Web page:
Back to the dawn of Discworld and the adventures of Rincewind and Twoflowers. this one's a novel, not a fix-up. spoilers for the first ahead.
Starting with the observation that the two of them, having fallen off the Rim last book, find themselves unceremoniously dumped in the Disc -- the Spell that had leapt to Rincewinds's head from the Octavo. Prior to this, the wizards of the Unseen University found the Octavo, the book the Creator left behind, acting up. The wizards try to retrieve the Spell. An ominous red star glows in the sky. Rincewind refuses to talk to trees even when they talk to him, and his and Twoflower's escape from wizards involves landing on a rock on the middle of a cloud.
Levitated by a druid, who's taking it to fix a circle. There, they witness a human sacrifice ceremony and are fortunately rescued by Cohen the Barbarian. When Rincewind gets a good look at him, he is greatly surprised, until he remembers that the tales were what his grandfather told him; Cohen is, in fact, quite old.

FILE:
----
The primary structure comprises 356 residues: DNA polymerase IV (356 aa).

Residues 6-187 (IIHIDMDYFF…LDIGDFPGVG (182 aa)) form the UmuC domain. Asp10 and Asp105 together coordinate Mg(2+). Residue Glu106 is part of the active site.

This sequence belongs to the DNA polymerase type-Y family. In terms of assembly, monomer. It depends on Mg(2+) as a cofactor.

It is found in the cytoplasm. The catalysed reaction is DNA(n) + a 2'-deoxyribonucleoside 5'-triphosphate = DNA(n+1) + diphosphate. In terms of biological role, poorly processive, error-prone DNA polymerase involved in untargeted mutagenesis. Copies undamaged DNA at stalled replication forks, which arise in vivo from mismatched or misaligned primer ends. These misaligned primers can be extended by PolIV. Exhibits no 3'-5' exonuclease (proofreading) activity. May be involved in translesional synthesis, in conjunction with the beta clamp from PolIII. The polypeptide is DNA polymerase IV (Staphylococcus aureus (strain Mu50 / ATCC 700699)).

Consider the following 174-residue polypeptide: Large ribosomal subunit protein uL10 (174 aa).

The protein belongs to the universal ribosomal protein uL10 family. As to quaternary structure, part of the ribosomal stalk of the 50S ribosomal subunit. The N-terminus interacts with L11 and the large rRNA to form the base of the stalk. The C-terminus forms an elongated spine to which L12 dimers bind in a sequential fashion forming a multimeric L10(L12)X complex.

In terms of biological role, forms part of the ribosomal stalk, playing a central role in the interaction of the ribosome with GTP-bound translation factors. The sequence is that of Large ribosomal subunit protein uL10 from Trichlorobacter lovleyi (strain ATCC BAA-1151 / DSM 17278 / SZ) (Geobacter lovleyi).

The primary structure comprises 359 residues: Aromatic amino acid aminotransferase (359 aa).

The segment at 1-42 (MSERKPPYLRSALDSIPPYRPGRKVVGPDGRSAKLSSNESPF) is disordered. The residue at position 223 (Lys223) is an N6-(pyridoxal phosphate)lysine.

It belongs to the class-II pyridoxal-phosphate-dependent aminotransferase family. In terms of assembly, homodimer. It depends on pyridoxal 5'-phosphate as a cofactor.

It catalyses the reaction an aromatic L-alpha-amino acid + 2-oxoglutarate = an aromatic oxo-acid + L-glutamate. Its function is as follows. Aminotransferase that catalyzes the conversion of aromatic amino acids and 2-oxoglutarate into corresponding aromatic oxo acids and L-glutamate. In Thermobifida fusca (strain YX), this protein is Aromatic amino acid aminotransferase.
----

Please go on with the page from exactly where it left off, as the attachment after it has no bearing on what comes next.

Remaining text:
The rest of the tale leads up to ominous happenings under the red star, including Rincewind's meeting trolls and learning that they often come down with bad cases of philosophy, a dwarf who says that stars never hurt him, he wished he could say the same about people, Rincewind's dreaming of being in the Octavo, a little shop that wasn't there yesterday, Twoflower's means of determining what's dangerous, things from the Dungeon Dimensions which make demons look nice, and much more.
Still in the wild and wooly state. I suspect, myself, that being a sword & sorcery parody helped keep the invention up. Epic fantasy tends to go for more world-building and so orderliness.